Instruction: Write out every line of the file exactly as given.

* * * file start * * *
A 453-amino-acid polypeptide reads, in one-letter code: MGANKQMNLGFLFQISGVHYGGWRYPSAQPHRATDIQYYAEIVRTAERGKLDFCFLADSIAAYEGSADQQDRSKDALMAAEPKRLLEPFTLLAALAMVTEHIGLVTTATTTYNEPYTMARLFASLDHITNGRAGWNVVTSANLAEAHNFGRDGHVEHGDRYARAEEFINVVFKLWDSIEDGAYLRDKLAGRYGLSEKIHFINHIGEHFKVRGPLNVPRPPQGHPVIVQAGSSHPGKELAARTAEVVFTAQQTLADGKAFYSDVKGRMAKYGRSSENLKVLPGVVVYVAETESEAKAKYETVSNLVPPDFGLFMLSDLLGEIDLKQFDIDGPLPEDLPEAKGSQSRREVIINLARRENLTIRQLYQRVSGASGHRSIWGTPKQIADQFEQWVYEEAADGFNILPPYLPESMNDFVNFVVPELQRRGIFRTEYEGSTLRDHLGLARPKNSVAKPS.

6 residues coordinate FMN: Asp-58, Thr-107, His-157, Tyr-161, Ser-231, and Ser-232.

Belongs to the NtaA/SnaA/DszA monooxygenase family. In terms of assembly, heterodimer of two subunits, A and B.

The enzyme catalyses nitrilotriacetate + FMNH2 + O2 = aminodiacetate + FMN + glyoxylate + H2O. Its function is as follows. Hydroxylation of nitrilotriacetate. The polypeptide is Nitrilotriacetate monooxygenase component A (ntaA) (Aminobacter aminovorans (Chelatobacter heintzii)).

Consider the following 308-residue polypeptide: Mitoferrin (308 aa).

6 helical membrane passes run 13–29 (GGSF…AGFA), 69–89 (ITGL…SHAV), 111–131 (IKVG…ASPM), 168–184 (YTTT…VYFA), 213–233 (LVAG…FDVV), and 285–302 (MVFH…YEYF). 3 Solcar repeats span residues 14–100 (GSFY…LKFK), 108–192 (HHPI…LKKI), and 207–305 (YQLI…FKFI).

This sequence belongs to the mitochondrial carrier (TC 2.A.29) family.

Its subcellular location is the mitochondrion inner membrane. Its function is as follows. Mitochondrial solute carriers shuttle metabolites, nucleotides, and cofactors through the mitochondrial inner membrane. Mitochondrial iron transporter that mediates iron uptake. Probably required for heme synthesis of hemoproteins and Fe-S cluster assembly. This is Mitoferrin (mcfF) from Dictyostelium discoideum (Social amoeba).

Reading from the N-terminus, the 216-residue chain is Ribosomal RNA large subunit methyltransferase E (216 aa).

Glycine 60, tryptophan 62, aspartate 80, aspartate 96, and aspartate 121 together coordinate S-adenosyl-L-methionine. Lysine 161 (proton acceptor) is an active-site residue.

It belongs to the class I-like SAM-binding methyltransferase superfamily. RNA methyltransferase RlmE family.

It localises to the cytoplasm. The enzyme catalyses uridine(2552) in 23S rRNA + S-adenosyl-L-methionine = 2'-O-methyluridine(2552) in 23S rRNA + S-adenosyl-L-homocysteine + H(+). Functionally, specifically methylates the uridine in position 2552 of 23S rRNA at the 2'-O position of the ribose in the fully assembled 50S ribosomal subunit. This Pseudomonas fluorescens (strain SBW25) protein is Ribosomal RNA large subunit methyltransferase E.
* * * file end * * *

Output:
A 453-amino-acid polypeptide reads, in one-letter code: MGANKQMNLGFLFQISGVHYGGWRYPSAQPHRATDIQYYAEIVRTAERGKLDFCFLADSIAAYEGSADQQDRSKDALMAAEPKRLLEPFTLLAALAMVTEHIGLVTTATTTYNEPYTMARLFASLDHITNGRAGWNVVTSANLAEAHNFGRDGHVEHGDRYARAEEFINVVFKLWDSIEDGAYLRDKLAGRYGLSEKIHFINHIGEHFKVRGPLNVPRPPQGHPVIVQAGSSHPGKELAARTAEVVFTAQQTLADGKAFYSDVKGRMAKYGRSSENLKVLPGVVVYVAETESEAKAKYETVSNLVPPDFGLFMLSDLLGEIDLKQFDIDGPLPEDLPEAKGSQSRREVIINLARRENLTIRQLYQRVSGASGHRSIWGTPKQIADQFEQWVYEEAADGFNILPPYLPESMNDFVNFVVPELQRRGIFRTEYEGSTLRDHLGLARPKNSVAKPS.

6 residues coordinate FMN: Asp-58, Thr-107, His-157, Tyr-161, Ser-231, and Ser-232.

Belongs to the NtaA/SnaA/DszA monooxygenase family. In terms of assembly, heterodimer of two subunits, A and B.

The enzyme catalyses nitrilotriacetate + FMNH2 + O2 = aminodiacetate + FMN + glyoxylate + H2O. Its function is as follows. Hydroxylation of nitrilotriacetate. The polypeptide is Nitrilotriacetate monooxygenase component A (ntaA) (Aminobacter aminovorans (Chelatobacter heintzii)).

Consider the following 308-residue polypeptide: Mitoferrin (308 aa).

6 helical membrane passes run 13–29 (GGSF…AGFA), 69–89 (ITGL…SHAV), 111–131 (IKVG…ASPM), 168–184 (YTTT…VYFA), 213–233 (LVAG…FDVV), and 285–302 (MVFH…YEYF). 3 Solcar repeats span residues 14–100 (GSFY…LKFK), 108–192 (HHPI…LKKI), and 207–305 (YQLI…FKFI).

This sequence belongs to the mitochondrial carrier (TC 2.A.29) family.

Its subcellular location is the mitochondrion inner membrane. Its function is as follows. Mitochondrial solute carriers shuttle metabolites, nucleotides, and cofactors through the mitochondrial inner membrane. Mitochondrial iron transporter that mediates iron uptake. Probably required for heme synthesis of hemoproteins and Fe-S cluster assembly. This is Mitoferrin (mcfF) from Dictyostelium discoideum (Social amoeba).

Reading from the N-terminus, the 216-residue chain is Ribosomal RNA large subunit methyltransferase E (216 aa).

Glycine 60, tryptophan 62, aspartate 80, aspartate 96, and aspartate 121 together coordinate S-adenosyl-L-methionine. Lysine 161 (proton acceptor) is an active-site residue.

It belongs to the class I-like SAM-binding methyltransferase superfamily. RNA methyltransferase RlmE family.

It localises to the cytoplasm. The enzyme catalyses uridine(2552) in 23S rRNA + S-adenosyl-L-methionine = 2'-O-methyluridine(2552) in 23S rRNA + S-adenosyl-L-homocysteine + H(+). Functionally, specifically methylates the uridine in position 2552 of 23S rRNA at the 2'-O position of the ribose in the fully assembled 50S ribosomal subunit. This Pseudomonas fluorescens (strain SBW25) protein is Ribosomal RNA large subunit methyltransferase E.